After more than three decades, scientists are still baffled by the violent, cosmic explosions of gamma rays that flash almost daily from random areas of the sky. Known as gamma-ray bursts, these brief yet brilliant events have long eluded scientific study. With its trio of scientific instruments, NASA's upcoming Swift mission promises to change all that.
Image to left: At Cape Canaveral Air Force Station in Florida, the Swift spacecraft waits for final removal of the protective cover (at top). See below for a description of each of Swift's three instruments. Credit: NASA/KSC
The Swift satellite's three telescopes work together to quickly pinpoint gamma-ray bursts and observe their afterglows. These telescopes cover a wide swath of the electromagnetic spectrum, targeting the bursts in the gamma-ray, X-ray, ultraviolet, and optical wavebands. Just 20 to 75 seconds after Swift's large field-of-view telescope detects one of these powerful explosions, the satellite will automatically turn, aiming its two narrow field-of-view telescopes at the burst. The afterglows will be monitored while they last. Mission data will be available to the public via the Internet as soon as they are processed.
Burst Alert Telescope (BAT):
With its large field-of-view and high sensitivity, the BAT will detect about 100 gamma-ray bursts per year. Once a burst is discovered, the BAT quickly calculates its position. The BAT also has a secondary science objective: an all-sky hard X-ray survey. As it watches the sky for a gamma-ray burst, it accumulates X-ray maps every five minutes. Over the telescope's lifetime, these images will result in an all-sky survey 20 times more sensitive than the last such survey, conducted in the late 1970s.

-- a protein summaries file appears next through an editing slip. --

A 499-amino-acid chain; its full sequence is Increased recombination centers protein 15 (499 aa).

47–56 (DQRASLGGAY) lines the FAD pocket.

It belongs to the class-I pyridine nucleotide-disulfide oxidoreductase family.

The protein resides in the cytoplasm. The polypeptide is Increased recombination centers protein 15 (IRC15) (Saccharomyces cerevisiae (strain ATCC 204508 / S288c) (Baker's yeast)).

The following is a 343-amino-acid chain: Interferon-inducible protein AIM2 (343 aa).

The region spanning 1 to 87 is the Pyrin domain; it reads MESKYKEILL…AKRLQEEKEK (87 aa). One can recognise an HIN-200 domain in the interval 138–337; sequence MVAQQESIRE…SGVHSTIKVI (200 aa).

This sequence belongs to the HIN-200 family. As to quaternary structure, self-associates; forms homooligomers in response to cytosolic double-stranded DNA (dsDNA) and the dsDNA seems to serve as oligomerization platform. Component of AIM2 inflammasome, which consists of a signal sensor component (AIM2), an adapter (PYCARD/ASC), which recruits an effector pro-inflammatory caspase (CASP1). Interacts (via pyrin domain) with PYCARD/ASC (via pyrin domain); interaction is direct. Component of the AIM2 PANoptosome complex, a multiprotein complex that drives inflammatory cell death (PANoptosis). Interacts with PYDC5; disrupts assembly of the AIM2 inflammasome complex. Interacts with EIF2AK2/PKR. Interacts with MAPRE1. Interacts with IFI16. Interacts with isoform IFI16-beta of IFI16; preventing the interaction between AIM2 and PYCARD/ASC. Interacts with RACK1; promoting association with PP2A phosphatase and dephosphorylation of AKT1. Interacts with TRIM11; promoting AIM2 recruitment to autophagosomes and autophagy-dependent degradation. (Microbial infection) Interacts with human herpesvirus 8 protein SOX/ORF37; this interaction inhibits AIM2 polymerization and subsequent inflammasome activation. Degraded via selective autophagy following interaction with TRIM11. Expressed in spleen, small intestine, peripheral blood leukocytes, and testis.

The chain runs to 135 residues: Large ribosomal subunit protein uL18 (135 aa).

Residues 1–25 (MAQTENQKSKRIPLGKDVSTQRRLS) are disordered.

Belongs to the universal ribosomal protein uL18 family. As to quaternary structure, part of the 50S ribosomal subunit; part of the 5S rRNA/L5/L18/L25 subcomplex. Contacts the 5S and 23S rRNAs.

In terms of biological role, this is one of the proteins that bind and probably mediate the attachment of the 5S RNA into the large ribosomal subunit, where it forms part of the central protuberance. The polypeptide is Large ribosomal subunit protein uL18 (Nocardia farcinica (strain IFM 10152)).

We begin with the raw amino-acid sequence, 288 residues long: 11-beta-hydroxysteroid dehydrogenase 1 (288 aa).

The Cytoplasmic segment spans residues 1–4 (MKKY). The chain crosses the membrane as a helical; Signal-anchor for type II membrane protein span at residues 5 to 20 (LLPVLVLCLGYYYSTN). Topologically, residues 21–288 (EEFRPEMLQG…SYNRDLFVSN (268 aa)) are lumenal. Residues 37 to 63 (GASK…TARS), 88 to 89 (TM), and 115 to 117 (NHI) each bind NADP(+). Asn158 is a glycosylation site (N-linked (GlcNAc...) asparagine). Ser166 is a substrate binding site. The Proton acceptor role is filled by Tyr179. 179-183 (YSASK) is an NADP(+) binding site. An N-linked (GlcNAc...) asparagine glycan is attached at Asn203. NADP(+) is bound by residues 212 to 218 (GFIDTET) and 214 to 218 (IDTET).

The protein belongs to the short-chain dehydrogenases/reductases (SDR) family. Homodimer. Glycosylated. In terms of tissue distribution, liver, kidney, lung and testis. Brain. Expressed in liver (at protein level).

Image to right: Together, Swift's three scientific instruments will answer many questions about gamma-ray bursts and their afterglow. Credit: NASA/GSFC
X-ray Telescope (XRT):
The XRT will take images and measure light energy (spectra) during targeted observations of the afterglows that follow gamma-ray bursts. The images will be used to determine the burst's location with higher accuracy than initially found by the BAT. Scientists will use the spectral data to study the chemical elements that are produced in the explosion and to learn more about the environment in between us and the source of the burst.
Ultraviolet/Optical Telescope (UVOT):
Like the XRT, the UVOT will follow up on gamma-ray bursts by taking images and obtaining spectra of afterglows. The UVOT will also produce images of the explosions in visible and ultraviolet light, giving scientists more insight on the physics of the phenomena. The high-resolution UVOT images will also improve on the accuracy of the burst location measurements. The UVOT will also produce spectra that can be used to determine the distance to the source of this tremendous explosion.
For further information and technical details about each of the Swift science instruments, visit:
+ The Swift Instruments
+ Swift: Catching Gamma Ray Bursts on the Fly
NASA's John F. Kennedy Space Center